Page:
How to support a pupil with ADHD
ADHD is not new. Thirty years ago it was probably known as "minimal brain dysfunction" - a term used for children with behavioural signs without neurological evidence.
It is considered to be a persistent and complex neurological condition which begins in the pre-school years. Its main features are difficulties in paying attention combined with a high level of activity and impulsive behaviour. It can co-exist with a range of more specific difficulties, including speech and language delays and disorders, difficulties with literacy, numeracy and motor co-ordination. Before diagnosis, clinicians consider neurological damage with similar symptoms to ADHD, such as head injuries, meningitis and some types of epilepsy.
Ritalin, the drug most commonly given to ADHD children, is a stimulant which, used in small doses, is thought to modify behaviour and thinking. Side-effects include reduced appetite and disturbed sleep.
Diagnosis of the condition is usually made by a consultant paediatrician or psychiatrist, often following a referral from the family's GP. For school-age pupils, the special educational needs co-ordinator (SENCO) can play a key role in sending all professional information to the GP. Discussion about a pupil between the SENCO and educational psychologists, behaviour and learning advisory teachers, is recommended but should only take place with parental consent. These support services can accept referrals and over time a pupil may be seen by more than one team.
Motivation, time and a consistency of practice by teachers, assistants and dinner supervisors in partnership with the child and parents are key factors in addressing the needs of ADHD children in school. Some will need individual help; good strategies include active participation in learning, helping them develop self-pacing skills, ensuring that the learning content is appropriate, has variety and is interesting, and helping them to develop collaborative skills.
Many children who are labelled ADHD have particular skills in creative areas. Enthusiasm, curiosity, intensity of emotion and quick application of skills, which may all be intensified, can be used to raise the child's self esteem and motivation.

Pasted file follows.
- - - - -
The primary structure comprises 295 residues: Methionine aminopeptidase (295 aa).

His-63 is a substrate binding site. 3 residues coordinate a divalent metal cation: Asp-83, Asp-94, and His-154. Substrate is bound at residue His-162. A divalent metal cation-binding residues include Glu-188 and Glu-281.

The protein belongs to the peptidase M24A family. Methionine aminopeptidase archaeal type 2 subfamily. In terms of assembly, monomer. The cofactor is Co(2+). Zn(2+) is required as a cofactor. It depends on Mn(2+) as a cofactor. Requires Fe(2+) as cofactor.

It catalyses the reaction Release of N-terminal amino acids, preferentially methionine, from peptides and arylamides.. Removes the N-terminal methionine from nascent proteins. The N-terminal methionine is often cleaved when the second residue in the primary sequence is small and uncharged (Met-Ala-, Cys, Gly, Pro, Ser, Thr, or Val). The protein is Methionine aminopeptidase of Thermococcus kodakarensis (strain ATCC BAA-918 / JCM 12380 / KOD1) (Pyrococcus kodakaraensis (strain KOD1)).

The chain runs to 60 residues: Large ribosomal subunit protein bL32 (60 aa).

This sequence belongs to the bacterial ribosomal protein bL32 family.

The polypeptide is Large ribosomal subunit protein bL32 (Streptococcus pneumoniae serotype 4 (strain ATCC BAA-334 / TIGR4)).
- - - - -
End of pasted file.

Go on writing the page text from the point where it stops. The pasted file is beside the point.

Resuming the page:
Management strategies must include a flexible classroom layout, lesson organisation, general organisation and behavioural management. Possible classroom distractions should be minimised and a distraction-free independent work area is helpful at certain times. Pupils with ADHD should work alongside their peers as far as possible, particularly those peers with good study skills.
When planning lessons, you must consider factors such as providing outlines, key concepts and vocabulary beforehand, varying the pace of lessons and, where possible, interspersing seated tasks with more physical activities. Short achievable targets should be set and rewarded promptly. Collaborative learning, particularly those that assign each child in a group a specific role or piece of information required to complete the task is helpful.
Behaviour strategies should be task-orientated and centre on task completion. Negotiating techniques are useful to support this.
Monitoring and review of progress has great significance following an ADHD diagnosis. Information should be shared regularly with the pupil, parents, school staff, GPconsultant and other outside agencies. A key person should be identified within school to collect and pass on the relevant information.
* During 1997-98 in Somerset, a large working party with membership from education, health and social services, the voluntary sector and parents met regularly to develop an ADHD information pack. It contains two pull-out sections detailing policy, information and recommended practices, as well as photocopiable single-sheet recommended strategies for schools, divided into key stages 1 and 2, and key stages 3 and 4.
It is available for Pounds 12 from Mich le Hitchcock, principal educational psychologist, special education department, County Hall, Taunton, Somerset TA1 4DY.